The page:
9. Difficult Pregnancy
If you are pregnant and are already diagnosed with diabetes, your doctor will work closely with you to monitor your condition through the pregnancy. You will need to watch for signs of abnormally high or very low blood sugar levels (or hyperglycemia and hypoglycemia).15
- Hypoglycemia: You may develop hypoglycemia (abnormally low blood glucose level) if you skip meals, eat too little, or push yourself too much physically. Watch for blurred vision, mood changes, unexplained fatigue.
- Hyperglycemia: You could end up with hyperglycemia (abnormally high blood glucose level) if you don’t eat balanced meals, don’t have your insulin correctly, are physically inactive, are unwell or stressed.
Uncontrolled diabetes during pregnancy can set you up for preeclampsia (where you have a high blood pressure and pass proteins through urine), miscarriage, preterm delivery, or difficulty during delivery. It can also raise your risk of bladder and vaginal infections.16
10. Poor Health In The Infant
Remember, even if you are diabetic, it’s recommended that you breastfeed your baby.
Not keeping your blood sugar in check during pregnancy not just affects you but also affects your newborn, making him or her susceptible to:17
- Macrosomia or very large birth weight or size due to excess insulin reaching the baby
- Hypoglycemia or low blood sugar in the baby soon after he or she is born
Proper Diabetes Management Can Delay And Even Prevent Complications
There are some simple ways to keep your health on track and your diabetes in check.18
- Eat a variety of healthy foods and a balanced diet and keep your blood glucose levels steady. Think whole grain, lean protein, fresh produce, nuts and seeds, and small amounts of healthy fats.
- Eat lots of fiber and cut down fat and salt intake to keep cholesterol levels and blood pressure in check.
- Reduce alcohol intake. Avoid it if you can or have no more than two drinks on any given day.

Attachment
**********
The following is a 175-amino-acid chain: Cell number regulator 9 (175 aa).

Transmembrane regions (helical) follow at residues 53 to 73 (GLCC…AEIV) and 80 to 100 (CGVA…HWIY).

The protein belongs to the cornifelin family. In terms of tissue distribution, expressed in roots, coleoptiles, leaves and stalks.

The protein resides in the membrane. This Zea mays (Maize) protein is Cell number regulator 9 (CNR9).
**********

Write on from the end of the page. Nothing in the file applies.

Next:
- Lose some weight. Even a little bit can help. Weight loss around the belly is especially beneficial. This can help bring down blood glucose levels and blood pressure as well as cholesterol levels.
- Exercise at moderate intensity daily for 30 minutes; do 60 minutes a day if you need to lose weight.
- Quit smoking. It raises the risk of heart disease, stroke, high blood pressure, and other cardiovascular problems.
Apart from taking these measures to prevent further complications, ensure that you’re regularly screened not just for your blood sugar levels but also for blood pressure, cholesterol, triglycerides, kidney function, and oral and eye health. If you feel that your symptoms are getting worse, consult a medical professional to discuss the best way forward.
|↑1||Complications. American Diabetes Association.|
|↑2||Complications. National Health Service.|
|↑3||Diabetes and your heart. British Heart Foundation.|
|↑4, ↑18||Diabetes – long-term effects. Department of Health & Human Services, State Government of Victoria, Australia.|
|↑5||Eye conditions related to diabetes. Royal National Institute of Blind People.|
|↑6, ↑7||Skin Complications. American Diabetes Association.|
|↑8||Complications. National Health Service.|
|↑9||Diabetic ketoacidosis. U.S. National Library of Medicine.|
|↑10||Diabetes – A Major Risk Factor for Kidney Disease. National Kidney Foundation.|
|↑11||Gastroparesis. The National Institute of Diabetes and Digestive and Kidney Diseases.|
|↑12, ↑13||Diabetes & Sexual & Urologic Problems. The National Institute of Diabetes and Digestive and Kidney Diseases.|
|↑14||Hyperosmolar Hyperglycemic Nonketotic Syndrome. American Diabetes Association.|
|↑15, ↑17||Diabetes During Pregnancy. American Pregnancy Association.|
|↑16||Before Pregnancy. American Diabetes Association.|